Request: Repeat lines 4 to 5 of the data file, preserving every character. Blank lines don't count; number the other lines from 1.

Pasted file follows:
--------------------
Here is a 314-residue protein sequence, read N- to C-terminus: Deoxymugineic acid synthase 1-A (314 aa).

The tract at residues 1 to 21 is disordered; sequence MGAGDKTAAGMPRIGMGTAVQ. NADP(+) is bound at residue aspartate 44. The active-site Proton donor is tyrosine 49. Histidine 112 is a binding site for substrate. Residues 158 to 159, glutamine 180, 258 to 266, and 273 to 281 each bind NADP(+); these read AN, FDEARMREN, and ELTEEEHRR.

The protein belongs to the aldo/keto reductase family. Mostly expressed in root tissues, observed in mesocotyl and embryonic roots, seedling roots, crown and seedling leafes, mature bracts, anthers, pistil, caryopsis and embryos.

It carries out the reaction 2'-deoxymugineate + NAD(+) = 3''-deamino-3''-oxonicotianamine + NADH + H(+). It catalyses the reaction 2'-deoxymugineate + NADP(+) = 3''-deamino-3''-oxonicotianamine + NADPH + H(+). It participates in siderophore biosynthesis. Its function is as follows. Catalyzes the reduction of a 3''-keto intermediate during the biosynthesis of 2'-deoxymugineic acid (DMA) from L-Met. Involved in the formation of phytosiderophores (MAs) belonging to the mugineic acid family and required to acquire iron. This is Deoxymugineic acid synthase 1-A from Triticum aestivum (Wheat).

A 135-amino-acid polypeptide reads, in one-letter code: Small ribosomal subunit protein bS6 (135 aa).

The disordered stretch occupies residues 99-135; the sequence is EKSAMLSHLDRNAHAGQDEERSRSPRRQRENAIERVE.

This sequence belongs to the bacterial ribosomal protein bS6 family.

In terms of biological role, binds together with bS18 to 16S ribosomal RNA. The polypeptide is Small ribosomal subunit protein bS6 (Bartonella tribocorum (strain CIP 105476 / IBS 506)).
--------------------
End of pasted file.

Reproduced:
It carries out the reaction 2'-deoxymugineate + NAD(+) = 3''-deamino-3''-oxonicotianamine + NADH + H(+). It catalyses the reaction 2'-deoxymugineate + NADP(+) = 3''-deamino-3''-oxonicotianamine + NADPH + H(+). It participates in siderophore biosynthesis. Its function is as follows. Catalyzes the reduction of a 3''-keto intermediate during the biosynthesis of 2'-deoxymugineic acid (DMA) from L-Met. Involved in the formation of phytosiderophores (MAs) belonging to the mugineic acid family and required to acquire iron. This is Deoxymugineic acid synthase 1-A from Triticum aestivum (Wheat).

A 135-amino-acid polypeptide reads, in one-letter code: Small ribosomal subunit protein bS6 (135 aa).